Tag Archives: LCD

Tutorial – PCF8574 backpacks for LCD modules and Arduino

Learn how to use inexpensive serial backpacks with character LCD modules with your Arduino.

Introduction

Using LCD modules with your Arduino is popular, however the amount of wiring requires time and patience to wire it up correctly – and also uses a lot of digital output pins. That’s why we love these serial backpack modules – they’re fitted to the back of your LCD module and allows connection to your Arduino (or other development board) with only four wires – power, GND, data and clock.

You can use this with LCD modules that have a HD44780-compatible interface with various screen sizes. For example a 16 x 2 module:

16 x 2 character LCD (white text blue background) with parallel interface from PMD Way

The backpack can also be used with 20 x 4 LCDs. The key is that your LCD must have the interface pads in a single row of sixteen, so it matches the pins on the backpack – for example:

16 x 2 character LCD (white text blue background) with parallel interface from PMD Way

Hardware Setup

Now let’s get started. First you need to solder the backpack to your LCD module. While your soldering iron is warming up, check that the backpack pins are straight and fit in the LCD module, for example:

16 x 2 character LCD (white text blue background) with parallel interface from PMD Way

Then solder in the first pin, while keeping the backpack flush with the LCD:

16 x 2 character LCD (white text blue background) with parallel interface from PMD Way

If it’s a bit crooked, you can reheat the solder and straighten it up again. Once you’re satisfied with the alignment, solder in the rest of the pins:

16 x 2 character LCD (white text blue background) with parallel interface from PMD Way

Now to keep things neat, trim off the excess header pins:

16 x 2 character LCD (white text blue background) with parallel interface from PMD Way

Once you’ve finished trimming the header pins, get four male to female jumper wires and connect the LCD module to your Arduino as shown in the following image and table. Then connect your Arduino to the computer via USB:

16 x 2 character LCD (white text blue background) with parallel interface from PMD Way
16 x 2 character LCD (white text blue background) with parallel interface from PMD Way

Software Setup

The next step is to download and install the Arduino I2C LCD library for use with the backpack. First of all, rename the “LiquidCrystal” library folder in your Arduino libraries folder. We do this just to keep it as a backup.

If you’re not sure where your library folder can be found – it’s usually in your sketchbook folder, whose location can usually be found in the Arduino IDE preferences menu:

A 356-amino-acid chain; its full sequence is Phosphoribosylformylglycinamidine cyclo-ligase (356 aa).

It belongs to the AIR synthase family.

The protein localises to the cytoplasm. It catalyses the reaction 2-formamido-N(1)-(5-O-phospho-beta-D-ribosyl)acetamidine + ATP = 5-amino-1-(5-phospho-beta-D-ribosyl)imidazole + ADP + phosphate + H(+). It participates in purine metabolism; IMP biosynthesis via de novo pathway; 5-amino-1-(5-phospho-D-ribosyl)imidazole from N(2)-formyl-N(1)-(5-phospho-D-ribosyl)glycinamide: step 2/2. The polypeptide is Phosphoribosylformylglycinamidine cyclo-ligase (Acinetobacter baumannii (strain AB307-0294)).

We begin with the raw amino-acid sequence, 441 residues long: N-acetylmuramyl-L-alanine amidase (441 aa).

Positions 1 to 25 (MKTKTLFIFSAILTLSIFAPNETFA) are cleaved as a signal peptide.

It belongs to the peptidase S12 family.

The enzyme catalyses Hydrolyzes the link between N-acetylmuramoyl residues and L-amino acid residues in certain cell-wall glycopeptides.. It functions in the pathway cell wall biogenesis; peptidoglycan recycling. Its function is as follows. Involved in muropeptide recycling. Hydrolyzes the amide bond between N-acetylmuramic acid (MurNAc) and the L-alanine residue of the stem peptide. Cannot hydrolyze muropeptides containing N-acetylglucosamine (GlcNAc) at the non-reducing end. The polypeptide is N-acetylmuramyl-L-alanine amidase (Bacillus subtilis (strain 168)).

16 x 2 character LCD (white text blue background) with parallel interface from PMD Way

Next, visit https://bitbucket.org/fmalpartida/new-liquidcrysta… and download the latest file, currently we’re using v1.2.1. Expanding the downloaded .zip file will reveal a new “LiquidCrystal” folder – copy this into your Arduino libraries folder.

Now restart the Arduino IDE if it was already running – or open it now. To test the module we have a demonstration sketch prepared, simply copy and upload the following sketch:

/* Demonstration sketch for PCF8574T I2C LCD Backpack 
Uses library from https://bitbucket.org/fmalpartida/new-liquidcrystal/downloads GNU General Public License, version 3 (GPL-3.0) */
#include <Wire.h>
#include <LCD.h>
#include <LiquidCrystal_I2C.h>

LiquidCrystal_I2C	lcd(0x27,2,1,0,4,5,6,7); // 0x27 is the I2C bus address for an unmodified backpack

void setup()
{
  // activate LCD module
  lcd.begin (16,2); // for 16 x 2 LCD module
  lcd.setBacklightPin(3,POSITIVE);
  lcd.setBacklight(HIGH);
}

void loop()
{
  lcd.home (); // set cursor to 0,0
  lcd.print(" tronixlabs.com"); 
  lcd.setCursor (0,1);        // go to start of 2nd line
  lcd.print(millis());
  delay(1000);
  lcd.setBacklight(LOW);      // Backlight off
  delay(250);
  lcd.setBacklight(HIGH);     // Backlight on
  delay(1000);
}

After a few moments the LCD will be initialised and start to display our URL and the value for millis, then blink the backlight off and on.

If the text isn’t clear, or you just see white blocks – try adjusting the contrast using the potentiometer on the back of the module.

How to control the backpack in your sketch

As opposed to using the LCD module without the backpack, there’s a few extra lines of code to include in your sketches. To review these, open the example sketch mentioned earlier.

You will need the libraries as shown in lines 3, 4 and 5 – and initialise the module as shown in line 7. Note that the default I2C bus address is 0x27 – and the first parameter in the LiquidCrystal_I2C function.